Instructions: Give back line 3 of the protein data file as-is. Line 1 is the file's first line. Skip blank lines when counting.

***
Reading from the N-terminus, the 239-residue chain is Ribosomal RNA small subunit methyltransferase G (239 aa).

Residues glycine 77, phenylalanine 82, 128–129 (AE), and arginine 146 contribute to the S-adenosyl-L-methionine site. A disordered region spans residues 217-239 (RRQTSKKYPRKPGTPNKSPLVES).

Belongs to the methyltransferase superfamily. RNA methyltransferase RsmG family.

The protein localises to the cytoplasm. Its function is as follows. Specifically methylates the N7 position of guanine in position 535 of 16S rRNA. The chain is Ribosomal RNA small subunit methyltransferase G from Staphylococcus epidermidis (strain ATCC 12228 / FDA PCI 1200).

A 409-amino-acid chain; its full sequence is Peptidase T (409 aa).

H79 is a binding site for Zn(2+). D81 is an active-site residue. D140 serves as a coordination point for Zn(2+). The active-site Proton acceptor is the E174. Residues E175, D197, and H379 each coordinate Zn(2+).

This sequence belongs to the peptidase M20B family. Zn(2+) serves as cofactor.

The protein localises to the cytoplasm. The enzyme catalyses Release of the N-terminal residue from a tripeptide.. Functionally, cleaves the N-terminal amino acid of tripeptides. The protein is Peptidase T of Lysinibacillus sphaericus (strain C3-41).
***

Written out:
Belongs to the methyltransferase superfamily. RNA methyltransferase RsmG family.